Hotels shift into conservation mode
Though the power outages that rolled through energy-starved northern and central California this week lasted less than two hours, the impact on visitors could be more far-reaching.
Hotels are launching or expanding conservation measures, from low-watt light bulbs to temperature controls in the shower. And though only a few properties have hiked rates, many California travelers may soon be paying an ‘energy surcharge’ of $ 2 per night. ‘If hotels can conserve rather than raise rates, they will’, says Los Angeles-based Michael Mahoney of PricewaterhouseCoopers. But Mahoney expects some price increases to take effect within weeks in cities hardest hit by the crisis, including San Francisco and San Diego.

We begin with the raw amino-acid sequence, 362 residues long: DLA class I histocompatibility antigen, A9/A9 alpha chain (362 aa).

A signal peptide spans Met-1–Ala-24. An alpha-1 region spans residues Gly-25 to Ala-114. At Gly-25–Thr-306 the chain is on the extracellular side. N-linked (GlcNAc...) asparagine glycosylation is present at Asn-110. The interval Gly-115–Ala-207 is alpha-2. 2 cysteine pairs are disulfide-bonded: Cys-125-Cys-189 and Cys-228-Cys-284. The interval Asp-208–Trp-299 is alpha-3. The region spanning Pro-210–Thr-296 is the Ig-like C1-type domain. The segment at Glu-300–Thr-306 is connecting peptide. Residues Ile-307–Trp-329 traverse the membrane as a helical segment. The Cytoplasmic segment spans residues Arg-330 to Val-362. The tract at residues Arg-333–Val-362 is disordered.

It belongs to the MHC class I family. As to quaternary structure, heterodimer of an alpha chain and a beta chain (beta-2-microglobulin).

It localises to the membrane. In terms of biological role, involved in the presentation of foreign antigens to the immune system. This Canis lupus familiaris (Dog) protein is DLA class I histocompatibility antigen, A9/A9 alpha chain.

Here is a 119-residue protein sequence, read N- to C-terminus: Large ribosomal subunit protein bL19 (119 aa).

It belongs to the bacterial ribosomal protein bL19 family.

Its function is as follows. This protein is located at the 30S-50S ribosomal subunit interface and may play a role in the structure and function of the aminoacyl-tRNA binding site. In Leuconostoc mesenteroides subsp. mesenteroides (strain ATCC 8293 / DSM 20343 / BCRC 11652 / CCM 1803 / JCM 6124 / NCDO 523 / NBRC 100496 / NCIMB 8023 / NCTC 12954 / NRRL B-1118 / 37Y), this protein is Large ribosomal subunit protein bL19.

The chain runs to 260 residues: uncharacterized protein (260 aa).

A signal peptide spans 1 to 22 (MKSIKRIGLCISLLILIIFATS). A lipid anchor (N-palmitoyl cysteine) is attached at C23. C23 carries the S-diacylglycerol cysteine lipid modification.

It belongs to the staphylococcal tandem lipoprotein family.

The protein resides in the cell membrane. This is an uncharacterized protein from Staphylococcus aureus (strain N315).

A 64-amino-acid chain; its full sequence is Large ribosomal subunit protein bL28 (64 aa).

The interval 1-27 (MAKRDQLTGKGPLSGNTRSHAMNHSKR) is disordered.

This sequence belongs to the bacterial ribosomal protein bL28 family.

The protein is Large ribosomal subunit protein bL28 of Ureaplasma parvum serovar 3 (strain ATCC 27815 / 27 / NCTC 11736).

Increasingly common, Mahoney says, are in-room notices announcing energy-related cutbacks that include dousing power to unoccupied floors and curbing the practice of leaving lights and a radio on after turndown. At San Francisco’s Argent Hotel, 20 of 667 rooms have been designated ‘green suites’ — where the energy-saving measures include replacing 100-watt bulbs with 27-watt ones. ‘We haven’t had any complaints’, says spokeswoman Heather Hovey, ‘but we’re a little skeptical about putting them throughout the hotel because there are so many business travelers who have to work in their rooms.’
Hotels haven’t been the only tourist-related business to feel the heat: A popular San Francisco restaurant called Moose’s is offering a ‘blackout menu’, and Knott’s Berry Farm theme park shut down an energy-guzzling water ride.